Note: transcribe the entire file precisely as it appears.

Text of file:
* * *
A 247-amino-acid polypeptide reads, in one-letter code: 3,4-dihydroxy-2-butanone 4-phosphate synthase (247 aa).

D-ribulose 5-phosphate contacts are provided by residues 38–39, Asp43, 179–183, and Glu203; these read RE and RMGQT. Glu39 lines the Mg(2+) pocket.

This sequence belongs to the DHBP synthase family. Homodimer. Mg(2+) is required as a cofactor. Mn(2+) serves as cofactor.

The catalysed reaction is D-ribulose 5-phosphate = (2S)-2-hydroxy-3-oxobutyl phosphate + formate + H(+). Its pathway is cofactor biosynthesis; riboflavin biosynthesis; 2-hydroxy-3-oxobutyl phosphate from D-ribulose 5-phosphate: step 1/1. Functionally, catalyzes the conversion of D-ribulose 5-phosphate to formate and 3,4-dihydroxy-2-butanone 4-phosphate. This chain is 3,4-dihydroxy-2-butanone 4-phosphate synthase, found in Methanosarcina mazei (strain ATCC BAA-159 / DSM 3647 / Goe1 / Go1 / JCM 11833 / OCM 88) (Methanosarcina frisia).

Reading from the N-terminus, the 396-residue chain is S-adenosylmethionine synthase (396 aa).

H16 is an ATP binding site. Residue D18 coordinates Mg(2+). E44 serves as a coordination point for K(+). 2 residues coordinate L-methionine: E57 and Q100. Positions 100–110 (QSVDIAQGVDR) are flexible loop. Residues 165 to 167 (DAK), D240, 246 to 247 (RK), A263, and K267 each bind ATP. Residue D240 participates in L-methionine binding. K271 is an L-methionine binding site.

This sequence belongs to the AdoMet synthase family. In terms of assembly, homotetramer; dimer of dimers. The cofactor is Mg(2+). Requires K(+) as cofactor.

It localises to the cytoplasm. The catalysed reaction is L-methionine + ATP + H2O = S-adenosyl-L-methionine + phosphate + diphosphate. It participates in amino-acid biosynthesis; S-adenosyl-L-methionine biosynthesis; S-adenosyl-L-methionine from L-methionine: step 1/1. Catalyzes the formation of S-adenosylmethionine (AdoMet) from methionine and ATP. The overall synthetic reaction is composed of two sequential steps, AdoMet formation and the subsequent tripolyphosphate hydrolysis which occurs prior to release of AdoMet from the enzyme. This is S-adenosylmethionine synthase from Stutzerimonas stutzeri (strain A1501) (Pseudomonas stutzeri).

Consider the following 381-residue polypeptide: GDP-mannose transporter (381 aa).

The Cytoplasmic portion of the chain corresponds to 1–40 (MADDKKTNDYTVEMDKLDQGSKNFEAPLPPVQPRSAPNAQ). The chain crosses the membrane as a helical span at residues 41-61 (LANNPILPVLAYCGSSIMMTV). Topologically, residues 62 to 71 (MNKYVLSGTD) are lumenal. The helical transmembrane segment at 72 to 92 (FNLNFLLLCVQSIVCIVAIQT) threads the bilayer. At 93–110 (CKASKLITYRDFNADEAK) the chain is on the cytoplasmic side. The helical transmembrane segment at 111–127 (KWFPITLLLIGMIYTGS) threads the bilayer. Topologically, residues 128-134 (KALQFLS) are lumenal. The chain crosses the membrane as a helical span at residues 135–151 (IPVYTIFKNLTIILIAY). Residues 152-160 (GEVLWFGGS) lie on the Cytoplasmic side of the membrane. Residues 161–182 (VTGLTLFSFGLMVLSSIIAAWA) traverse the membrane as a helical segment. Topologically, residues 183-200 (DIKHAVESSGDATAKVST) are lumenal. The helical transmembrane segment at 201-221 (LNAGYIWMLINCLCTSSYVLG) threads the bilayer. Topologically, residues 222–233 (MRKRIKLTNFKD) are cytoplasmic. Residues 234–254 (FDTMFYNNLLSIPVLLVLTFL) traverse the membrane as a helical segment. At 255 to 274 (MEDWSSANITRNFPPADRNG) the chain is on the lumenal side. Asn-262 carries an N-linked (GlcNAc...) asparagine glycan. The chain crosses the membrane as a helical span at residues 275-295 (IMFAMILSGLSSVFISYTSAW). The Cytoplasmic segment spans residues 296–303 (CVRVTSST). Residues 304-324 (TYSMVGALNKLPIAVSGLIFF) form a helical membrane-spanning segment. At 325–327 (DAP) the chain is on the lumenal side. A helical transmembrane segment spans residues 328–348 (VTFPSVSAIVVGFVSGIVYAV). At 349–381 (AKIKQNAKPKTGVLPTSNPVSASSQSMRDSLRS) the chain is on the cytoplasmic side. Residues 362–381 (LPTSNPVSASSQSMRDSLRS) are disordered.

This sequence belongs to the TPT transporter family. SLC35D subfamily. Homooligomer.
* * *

A 247-amino-acid polypeptide reads, in one-letter code: 3,4-dihydroxy-2-butanone 4-phosphate synthase (247 aa).

D-ribulose 5-phosphate contacts are provided by residues 38–39, Asp43, 179–183, and Glu203; these read RE and RMGQT. Glu39 lines the Mg(2+) pocket.

This sequence belongs to the DHBP synthase family. Homodimer. Mg(2+) is required as a cofactor. Mn(2+) serves as cofactor.

The catalysed reaction is D-ribulose 5-phosphate = (2S)-2-hydroxy-3-oxobutyl phosphate + formate + H(+). Its pathway is cofactor biosynthesis; riboflavin biosynthesis; 2-hydroxy-3-oxobutyl phosphate from D-ribulose 5-phosphate: step 1/1. Functionally, catalyzes the conversion of D-ribulose 5-phosphate to formate and 3,4-dihydroxy-2-butanone 4-phosphate. This chain is 3,4-dihydroxy-2-butanone 4-phosphate synthase, found in Methanosarcina mazei (strain ATCC BAA-159 / DSM 3647 / Goe1 / Go1 / JCM 11833 / OCM 88) (Methanosarcina frisia).

Reading from the N-terminus, the 396-residue chain is S-adenosylmethionine synthase (396 aa).

H16 is an ATP binding site. Residue D18 coordinates Mg(2+). E44 serves as a coordination point for K(+). 2 residues coordinate L-methionine: E57 and Q100. Positions 100–110 (QSVDIAQGVDR) are flexible loop. Residues 165 to 167 (DAK), D240, 246 to 247 (RK), A263, and K267 each bind ATP. Residue D240 participates in L-methionine binding. K271 is an L-methionine binding site.

This sequence belongs to the AdoMet synthase family. In terms of assembly, homotetramer; dimer of dimers. The cofactor is Mg(2+). Requires K(+) as cofactor.

It localises to the cytoplasm. The catalysed reaction is L-methionine + ATP + H2O = S-adenosyl-L-methionine + phosphate + diphosphate. It participates in amino-acid biosynthesis; S-adenosyl-L-methionine biosynthesis; S-adenosyl-L-methionine from L-methionine: step 1/1. Catalyzes the formation of S-adenosylmethionine (AdoMet) from methionine and ATP. The overall synthetic reaction is composed of two sequential steps, AdoMet formation and the subsequent tripolyphosphate hydrolysis which occurs prior to release of AdoMet from the enzyme. This is S-adenosylmethionine synthase from Stutzerimonas stutzeri (strain A1501) (Pseudomonas stutzeri).

Consider the following 381-residue polypeptide: GDP-mannose transporter (381 aa).

The Cytoplasmic portion of the chain corresponds to 1–40 (MADDKKTNDYTVEMDKLDQGSKNFEAPLPPVQPRSAPNAQ). The chain crosses the membrane as a helical span at residues 41-61 (LANNPILPVLAYCGSSIMMTV). Topologically, residues 62 to 71 (MNKYVLSGTD) are lumenal. The helical transmembrane segment at 72 to 92 (FNLNFLLLCVQSIVCIVAIQT) threads the bilayer. At 93–110 (CKASKLITYRDFNADEAK) the chain is on the cytoplasmic side. The helical transmembrane segment at 111–127 (KWFPITLLLIGMIYTGS) threads the bilayer. Topologically, residues 128-134 (KALQFLS) are lumenal. The chain crosses the membrane as a helical span at residues 135–151 (IPVYTIFKNLTIILIAY). Residues 152-160 (GEVLWFGGS) lie on the Cytoplasmic side of the membrane. Residues 161–182 (VTGLTLFSFGLMVLSSIIAAWA) traverse the membrane as a helical segment. Topologically, residues 183-200 (DIKHAVESSGDATAKVST) are lumenal. The helical transmembrane segment at 201-221 (LNAGYIWMLINCLCTSSYVLG) threads the bilayer. Topologically, residues 222–233 (MRKRIKLTNFKD) are cytoplasmic. Residues 234–254 (FDTMFYNNLLSIPVLLVLTFL) traverse the membrane as a helical segment. At 255 to 274 (MEDWSSANITRNFPPADRNG) the chain is on the lumenal side. Asn-262 carries an N-linked (GlcNAc...) asparagine glycan. The chain crosses the membrane as a helical span at residues 275-295 (IMFAMILSGLSSVFISYTSAW). The Cytoplasmic segment spans residues 296–303 (CVRVTSST). Residues 304-324 (TYSMVGALNKLPIAVSGLIFF) form a helical membrane-spanning segment. At 325–327 (DAP) the chain is on the lumenal side. A helical transmembrane segment spans residues 328–348 (VTFPSVSAIVVGFVSGIVYAV). At 349–381 (AKIKQNAKPKTGVLPTSNPVSASSQSMRDSLRS) the chain is on the cytoplasmic side. Residues 362–381 (LPTSNPVSASSQSMRDSLRS) are disordered.

This sequence belongs to the TPT transporter family. SLC35D subfamily. Homooligomer.